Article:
Microsoft doubles carbon fee as it doubles down on ambition
For the past seven years, Microsoft has held business units accountable for their carbon footprints by charging an internal fee on emissions that it has used to fund climate change mitigation efforts — anything from offsets to energy efficiency projects to renewables investments.
On Tuesday, the cloud computing giant revealed plans to boost that fee to $15 per metric ton — almost double the previous rate. It also joined the Climate Leadership Council, one of several organizations advocating actively for policies that would create a national price on carbon.
Both moves are part of a newly declared strategic shift that places a sharper focus on the potential for Microsoft not just to make its own operations more sustainable — reducing the climate-related risks to its businesses — but to play a deeper role in boosting its customers’ own sustainability agendas, and Microsoft's revenue.
In other words, the tech giant views sustainability as a driver of revenue growth.
"The funds from this higher fee will both maintain Microsoft’s carbon neutrality and help us take a tech-first approach that will put sustainability at the core of every part of our business and technology to work for sustainable outcomes," wrote the company’s president, Brad Smith, in a blog about the pivot. "In practice, this means we’ll continue to keep our house in order and improve it, while increasingly addressing sustainability challenges around the globe by engaging our strongest assets as a company — our employees and our technologies."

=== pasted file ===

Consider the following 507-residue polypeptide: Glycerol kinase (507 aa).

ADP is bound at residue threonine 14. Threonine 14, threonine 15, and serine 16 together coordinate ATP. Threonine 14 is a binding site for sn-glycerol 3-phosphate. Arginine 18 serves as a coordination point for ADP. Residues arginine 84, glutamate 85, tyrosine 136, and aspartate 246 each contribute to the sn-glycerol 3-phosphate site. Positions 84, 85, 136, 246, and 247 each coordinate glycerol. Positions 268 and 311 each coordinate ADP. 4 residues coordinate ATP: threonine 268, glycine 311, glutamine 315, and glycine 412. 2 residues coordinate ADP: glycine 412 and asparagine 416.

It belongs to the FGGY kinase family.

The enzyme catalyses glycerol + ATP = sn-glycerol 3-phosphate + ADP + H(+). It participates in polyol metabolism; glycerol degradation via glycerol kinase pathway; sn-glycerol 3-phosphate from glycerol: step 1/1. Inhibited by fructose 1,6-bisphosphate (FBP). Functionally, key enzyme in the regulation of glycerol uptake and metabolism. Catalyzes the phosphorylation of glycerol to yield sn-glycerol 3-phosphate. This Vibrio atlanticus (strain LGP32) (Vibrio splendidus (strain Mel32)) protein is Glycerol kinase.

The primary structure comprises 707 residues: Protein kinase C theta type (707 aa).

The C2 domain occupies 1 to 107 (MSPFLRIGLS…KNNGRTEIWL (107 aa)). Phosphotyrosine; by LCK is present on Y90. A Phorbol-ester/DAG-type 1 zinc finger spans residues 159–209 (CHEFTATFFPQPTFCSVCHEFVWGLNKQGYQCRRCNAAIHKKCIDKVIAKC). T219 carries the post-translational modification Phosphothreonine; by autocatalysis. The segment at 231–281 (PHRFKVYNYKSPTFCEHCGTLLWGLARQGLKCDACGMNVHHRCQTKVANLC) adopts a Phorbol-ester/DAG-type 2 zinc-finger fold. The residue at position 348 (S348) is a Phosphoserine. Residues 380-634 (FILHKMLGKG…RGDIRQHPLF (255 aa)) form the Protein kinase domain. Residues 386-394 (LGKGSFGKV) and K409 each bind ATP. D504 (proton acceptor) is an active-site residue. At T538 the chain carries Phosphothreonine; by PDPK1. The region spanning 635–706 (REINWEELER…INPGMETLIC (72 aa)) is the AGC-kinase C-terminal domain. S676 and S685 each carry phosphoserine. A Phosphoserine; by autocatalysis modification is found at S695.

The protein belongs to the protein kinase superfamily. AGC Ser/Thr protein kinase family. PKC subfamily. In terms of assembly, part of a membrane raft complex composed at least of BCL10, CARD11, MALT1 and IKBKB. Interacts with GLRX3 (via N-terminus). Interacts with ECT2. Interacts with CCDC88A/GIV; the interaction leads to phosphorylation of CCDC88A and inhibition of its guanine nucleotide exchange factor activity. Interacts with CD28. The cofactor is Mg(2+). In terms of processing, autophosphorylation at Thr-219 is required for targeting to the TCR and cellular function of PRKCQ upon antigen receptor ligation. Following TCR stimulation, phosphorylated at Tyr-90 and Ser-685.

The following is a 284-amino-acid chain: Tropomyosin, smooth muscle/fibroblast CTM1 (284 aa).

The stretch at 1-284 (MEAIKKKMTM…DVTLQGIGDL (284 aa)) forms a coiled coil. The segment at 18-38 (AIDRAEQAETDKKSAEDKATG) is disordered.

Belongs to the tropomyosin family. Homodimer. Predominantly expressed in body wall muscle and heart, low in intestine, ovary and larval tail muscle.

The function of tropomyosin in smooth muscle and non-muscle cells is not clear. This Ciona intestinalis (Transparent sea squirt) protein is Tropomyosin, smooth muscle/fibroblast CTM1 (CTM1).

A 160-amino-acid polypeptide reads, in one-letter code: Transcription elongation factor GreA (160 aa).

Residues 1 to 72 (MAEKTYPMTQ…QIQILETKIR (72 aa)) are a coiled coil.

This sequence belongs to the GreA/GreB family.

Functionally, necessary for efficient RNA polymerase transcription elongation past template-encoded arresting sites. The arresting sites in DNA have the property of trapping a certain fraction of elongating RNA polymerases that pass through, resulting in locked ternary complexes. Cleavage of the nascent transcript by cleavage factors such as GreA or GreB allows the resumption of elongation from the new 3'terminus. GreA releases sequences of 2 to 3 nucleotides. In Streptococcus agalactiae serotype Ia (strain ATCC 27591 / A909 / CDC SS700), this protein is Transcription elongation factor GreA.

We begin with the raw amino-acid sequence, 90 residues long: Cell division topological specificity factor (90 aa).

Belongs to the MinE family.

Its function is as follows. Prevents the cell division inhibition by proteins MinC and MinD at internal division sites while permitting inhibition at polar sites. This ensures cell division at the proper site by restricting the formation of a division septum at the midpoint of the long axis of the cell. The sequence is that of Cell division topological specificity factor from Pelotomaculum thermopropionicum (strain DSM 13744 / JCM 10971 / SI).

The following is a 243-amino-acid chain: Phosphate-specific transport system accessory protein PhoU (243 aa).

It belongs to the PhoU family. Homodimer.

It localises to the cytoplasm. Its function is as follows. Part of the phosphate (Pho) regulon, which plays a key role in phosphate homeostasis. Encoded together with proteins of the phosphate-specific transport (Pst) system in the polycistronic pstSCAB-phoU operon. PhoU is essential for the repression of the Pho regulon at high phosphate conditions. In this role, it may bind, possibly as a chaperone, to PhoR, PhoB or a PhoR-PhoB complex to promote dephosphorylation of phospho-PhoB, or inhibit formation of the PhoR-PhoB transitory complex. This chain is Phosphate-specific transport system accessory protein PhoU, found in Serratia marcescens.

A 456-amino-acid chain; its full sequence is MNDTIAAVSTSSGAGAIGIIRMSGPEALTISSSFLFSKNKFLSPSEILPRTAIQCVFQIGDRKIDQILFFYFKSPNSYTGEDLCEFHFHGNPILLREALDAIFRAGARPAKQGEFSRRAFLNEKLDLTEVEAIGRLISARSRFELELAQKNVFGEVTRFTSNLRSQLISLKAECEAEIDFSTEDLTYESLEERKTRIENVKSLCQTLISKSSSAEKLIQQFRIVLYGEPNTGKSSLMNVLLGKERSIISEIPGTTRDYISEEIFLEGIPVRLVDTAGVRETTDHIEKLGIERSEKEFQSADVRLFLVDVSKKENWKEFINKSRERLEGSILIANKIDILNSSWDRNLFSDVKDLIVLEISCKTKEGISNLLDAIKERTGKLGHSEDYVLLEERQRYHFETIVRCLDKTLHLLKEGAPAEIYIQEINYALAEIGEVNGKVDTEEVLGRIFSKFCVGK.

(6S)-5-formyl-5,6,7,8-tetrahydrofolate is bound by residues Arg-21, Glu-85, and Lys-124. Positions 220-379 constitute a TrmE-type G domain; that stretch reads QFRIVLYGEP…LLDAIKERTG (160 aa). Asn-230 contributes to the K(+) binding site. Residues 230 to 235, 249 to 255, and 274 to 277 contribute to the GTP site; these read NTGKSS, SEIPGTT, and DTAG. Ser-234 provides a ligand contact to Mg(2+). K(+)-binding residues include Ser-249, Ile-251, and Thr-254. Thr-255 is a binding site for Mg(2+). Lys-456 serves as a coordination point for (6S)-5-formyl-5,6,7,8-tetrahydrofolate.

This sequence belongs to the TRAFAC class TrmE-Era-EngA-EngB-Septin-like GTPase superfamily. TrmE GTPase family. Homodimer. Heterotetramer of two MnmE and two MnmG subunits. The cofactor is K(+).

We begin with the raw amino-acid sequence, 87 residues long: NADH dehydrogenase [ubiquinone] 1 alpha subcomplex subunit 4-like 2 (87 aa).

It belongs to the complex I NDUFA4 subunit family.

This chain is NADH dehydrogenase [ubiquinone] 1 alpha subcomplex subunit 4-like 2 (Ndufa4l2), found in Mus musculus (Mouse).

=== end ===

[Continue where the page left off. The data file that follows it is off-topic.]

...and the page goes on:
Two of the company’s most mission-critical initiatives — cloud computing and artificial intelligence services — are at the center of the shift.
"Data can help tell us about the health of our planet, including the conditions of our air, water, land and the well-being of our wildlife," Smith wrote. "But we need technology’s help to capture this vast amount of data and convert it into actionable intelligence."
The cloud's leading role